New tendering rules for asylum firms
Some companies involved in direct provision make millions of euro in profits
Asylum seekers, refugees and supporters march to the Deptartment of Justice protesting about the system of direct provision. Photograph: Alan Betson
The State agency responsible for accommodating asylum seekers has promised to introduce a more open and competitive tendering process as new figures show some private firms involved are making millions in profits.
Companies receive about €50 million in public funds each year to provide bed and board for more than 4,000 asylum seekers at 34 direct provision centres across the State.
However, an Irish Times analysis of company records shows many firms are highly profitable and in some cases have accumulated millions of euro in profits. Currently, the Reception and Integration Agency (RIA) negotiates prices with existing contractors instead of using an open and competitive tendering process. Many commercial contracts are typically based on the bed capacity of a centre rather than its occupancy levels. This means the State may be paying for empty beds.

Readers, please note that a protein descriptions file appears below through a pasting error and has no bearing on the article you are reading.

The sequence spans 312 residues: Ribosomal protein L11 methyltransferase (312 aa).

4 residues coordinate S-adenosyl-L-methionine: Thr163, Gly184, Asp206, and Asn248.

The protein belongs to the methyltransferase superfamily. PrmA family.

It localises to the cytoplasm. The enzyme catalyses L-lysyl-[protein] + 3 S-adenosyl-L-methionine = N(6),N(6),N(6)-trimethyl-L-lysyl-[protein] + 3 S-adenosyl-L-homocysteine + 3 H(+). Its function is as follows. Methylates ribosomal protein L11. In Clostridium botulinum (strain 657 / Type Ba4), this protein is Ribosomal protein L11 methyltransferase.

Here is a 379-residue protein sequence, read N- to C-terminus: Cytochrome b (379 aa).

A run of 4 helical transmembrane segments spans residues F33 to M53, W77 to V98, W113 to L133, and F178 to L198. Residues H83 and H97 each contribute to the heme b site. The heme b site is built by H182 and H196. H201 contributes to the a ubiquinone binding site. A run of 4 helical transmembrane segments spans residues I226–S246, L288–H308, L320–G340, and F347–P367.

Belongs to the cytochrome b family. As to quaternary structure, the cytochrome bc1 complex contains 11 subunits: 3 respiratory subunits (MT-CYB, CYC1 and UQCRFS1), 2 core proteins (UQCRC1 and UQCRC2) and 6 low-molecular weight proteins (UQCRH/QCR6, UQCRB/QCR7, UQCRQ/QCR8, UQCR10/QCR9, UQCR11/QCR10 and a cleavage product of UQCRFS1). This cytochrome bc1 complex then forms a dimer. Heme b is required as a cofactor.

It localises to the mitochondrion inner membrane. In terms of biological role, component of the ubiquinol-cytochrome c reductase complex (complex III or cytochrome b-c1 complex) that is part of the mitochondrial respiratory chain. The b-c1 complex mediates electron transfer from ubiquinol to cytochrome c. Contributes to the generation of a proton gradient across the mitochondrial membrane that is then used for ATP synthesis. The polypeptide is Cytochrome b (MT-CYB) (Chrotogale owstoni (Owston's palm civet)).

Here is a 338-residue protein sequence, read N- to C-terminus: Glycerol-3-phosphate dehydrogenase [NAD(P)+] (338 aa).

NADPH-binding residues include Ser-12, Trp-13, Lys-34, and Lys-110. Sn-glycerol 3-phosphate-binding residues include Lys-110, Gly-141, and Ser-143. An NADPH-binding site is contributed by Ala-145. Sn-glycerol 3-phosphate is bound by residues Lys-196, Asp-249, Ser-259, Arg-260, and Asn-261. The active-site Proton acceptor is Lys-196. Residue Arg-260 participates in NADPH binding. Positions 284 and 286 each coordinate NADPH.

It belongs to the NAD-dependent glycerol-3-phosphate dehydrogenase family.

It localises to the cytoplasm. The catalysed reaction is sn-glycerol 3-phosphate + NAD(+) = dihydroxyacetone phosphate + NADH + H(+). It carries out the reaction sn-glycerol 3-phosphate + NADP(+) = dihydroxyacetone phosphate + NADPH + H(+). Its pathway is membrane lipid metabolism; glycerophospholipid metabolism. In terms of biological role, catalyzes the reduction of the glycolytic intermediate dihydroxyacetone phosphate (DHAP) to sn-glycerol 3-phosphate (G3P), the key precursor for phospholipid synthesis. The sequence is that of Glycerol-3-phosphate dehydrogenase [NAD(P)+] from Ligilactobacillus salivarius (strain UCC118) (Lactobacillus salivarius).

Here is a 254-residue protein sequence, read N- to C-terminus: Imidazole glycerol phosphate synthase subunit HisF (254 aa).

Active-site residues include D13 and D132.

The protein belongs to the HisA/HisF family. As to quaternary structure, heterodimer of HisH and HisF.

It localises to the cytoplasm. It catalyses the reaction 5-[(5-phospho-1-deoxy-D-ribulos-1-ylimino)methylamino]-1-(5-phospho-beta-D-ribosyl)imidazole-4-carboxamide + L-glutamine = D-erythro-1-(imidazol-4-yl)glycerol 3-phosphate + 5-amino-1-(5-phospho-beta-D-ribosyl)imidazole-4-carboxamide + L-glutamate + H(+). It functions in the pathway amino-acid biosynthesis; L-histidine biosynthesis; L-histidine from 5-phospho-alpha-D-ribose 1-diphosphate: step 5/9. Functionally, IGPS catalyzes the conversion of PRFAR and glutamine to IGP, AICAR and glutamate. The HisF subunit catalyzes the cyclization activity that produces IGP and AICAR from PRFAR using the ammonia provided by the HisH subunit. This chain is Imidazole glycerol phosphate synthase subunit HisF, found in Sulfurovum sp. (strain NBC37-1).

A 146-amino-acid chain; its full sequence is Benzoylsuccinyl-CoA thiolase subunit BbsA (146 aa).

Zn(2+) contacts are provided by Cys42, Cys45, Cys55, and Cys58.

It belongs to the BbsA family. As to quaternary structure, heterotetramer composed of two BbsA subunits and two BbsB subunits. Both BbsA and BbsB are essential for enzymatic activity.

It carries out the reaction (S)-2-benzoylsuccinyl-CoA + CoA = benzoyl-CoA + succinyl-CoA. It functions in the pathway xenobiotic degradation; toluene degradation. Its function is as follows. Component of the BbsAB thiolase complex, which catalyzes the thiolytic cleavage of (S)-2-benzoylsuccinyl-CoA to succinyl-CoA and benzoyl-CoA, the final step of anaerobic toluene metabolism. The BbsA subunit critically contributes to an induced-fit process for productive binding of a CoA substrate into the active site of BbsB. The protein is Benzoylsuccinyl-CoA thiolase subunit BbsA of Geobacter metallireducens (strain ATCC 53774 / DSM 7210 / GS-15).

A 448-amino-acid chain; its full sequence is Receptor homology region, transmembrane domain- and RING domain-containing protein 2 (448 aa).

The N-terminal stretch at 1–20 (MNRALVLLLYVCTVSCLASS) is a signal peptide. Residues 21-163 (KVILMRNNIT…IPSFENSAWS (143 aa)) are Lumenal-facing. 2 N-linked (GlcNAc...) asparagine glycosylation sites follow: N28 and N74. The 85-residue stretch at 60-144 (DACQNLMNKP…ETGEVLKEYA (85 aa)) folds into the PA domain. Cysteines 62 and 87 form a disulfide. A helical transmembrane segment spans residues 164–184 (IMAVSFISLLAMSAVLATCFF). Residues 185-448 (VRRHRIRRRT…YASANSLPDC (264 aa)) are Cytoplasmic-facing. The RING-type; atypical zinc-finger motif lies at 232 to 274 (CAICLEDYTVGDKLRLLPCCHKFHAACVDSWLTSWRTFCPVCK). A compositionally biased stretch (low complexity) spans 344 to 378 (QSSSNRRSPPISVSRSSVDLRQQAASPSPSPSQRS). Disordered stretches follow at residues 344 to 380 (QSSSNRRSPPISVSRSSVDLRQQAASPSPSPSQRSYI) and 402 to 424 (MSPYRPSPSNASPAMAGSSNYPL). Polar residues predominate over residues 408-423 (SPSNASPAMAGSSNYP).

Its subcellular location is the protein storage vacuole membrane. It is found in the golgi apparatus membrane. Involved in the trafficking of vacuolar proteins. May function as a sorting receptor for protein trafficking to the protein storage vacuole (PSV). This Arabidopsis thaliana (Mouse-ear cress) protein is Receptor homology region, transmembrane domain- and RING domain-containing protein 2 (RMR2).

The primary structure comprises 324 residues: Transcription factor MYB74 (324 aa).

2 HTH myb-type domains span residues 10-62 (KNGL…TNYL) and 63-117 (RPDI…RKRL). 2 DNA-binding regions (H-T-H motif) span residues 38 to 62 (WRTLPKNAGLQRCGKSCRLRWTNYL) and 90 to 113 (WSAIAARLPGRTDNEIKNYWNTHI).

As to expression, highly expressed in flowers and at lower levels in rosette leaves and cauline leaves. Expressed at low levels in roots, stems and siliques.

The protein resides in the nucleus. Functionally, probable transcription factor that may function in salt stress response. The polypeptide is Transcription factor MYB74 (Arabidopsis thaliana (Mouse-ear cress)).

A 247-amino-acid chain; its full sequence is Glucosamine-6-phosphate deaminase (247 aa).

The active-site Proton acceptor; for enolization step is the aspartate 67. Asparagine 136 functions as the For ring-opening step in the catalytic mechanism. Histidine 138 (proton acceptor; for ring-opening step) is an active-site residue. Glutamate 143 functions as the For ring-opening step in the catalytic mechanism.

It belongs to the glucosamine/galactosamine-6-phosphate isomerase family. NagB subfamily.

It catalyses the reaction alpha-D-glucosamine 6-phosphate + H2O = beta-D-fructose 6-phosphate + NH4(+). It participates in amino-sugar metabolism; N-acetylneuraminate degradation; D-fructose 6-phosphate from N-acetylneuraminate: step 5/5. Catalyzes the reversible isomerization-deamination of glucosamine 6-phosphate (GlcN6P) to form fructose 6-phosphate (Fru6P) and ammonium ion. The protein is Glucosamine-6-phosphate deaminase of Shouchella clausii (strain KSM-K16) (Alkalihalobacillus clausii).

However, a value for money report in 2010 expressed some concern that not enough firms were competing for business. For example, it found that of 44 contracts with private companies in place, 41 had been renewed. Many of these contracts – with an average length of 2½ years – had been renewed four or five times.
In a statement, the RIA said it was drawing up a more open tendering process for commercial contracts instead of the “negotiated procedure”. It said progress had been stalled because of a legal challenge to direct provision and a Government working group which was reviewing the wider system.
Any new commercial contract would need to recognise that the accommodation system “fundamentally concerns human beings who see their current accommodation as their home with links to local schools and medical and social services”, it said.
Company records indicate that many private firms have accumulated significant profits.
For example, records show that Fazyard Ltd, a company owned by Co Wicklow businessman Seán Lyons and which is linked to three asylum centres, had accumulated profits of €10.8 million, according to company records. Many other firms appear loss-making, but are often paying profit out of their companies to directors or to other linked companies.
In all, companies with published accounts recorded accumulated profits of about €25 million. This may be a significant underestimate as some of the biggest firms have taken elaborate steps to shield their accounts from public scrutiny.
The details have emerged as tensions continue to surface in some centres over issues such as living conditions and length of stay in institutional settings designed to be short term. The RIA said it was a condition of all contracts that a Revenue Commissioners’ tax clearance certificate is provided annually.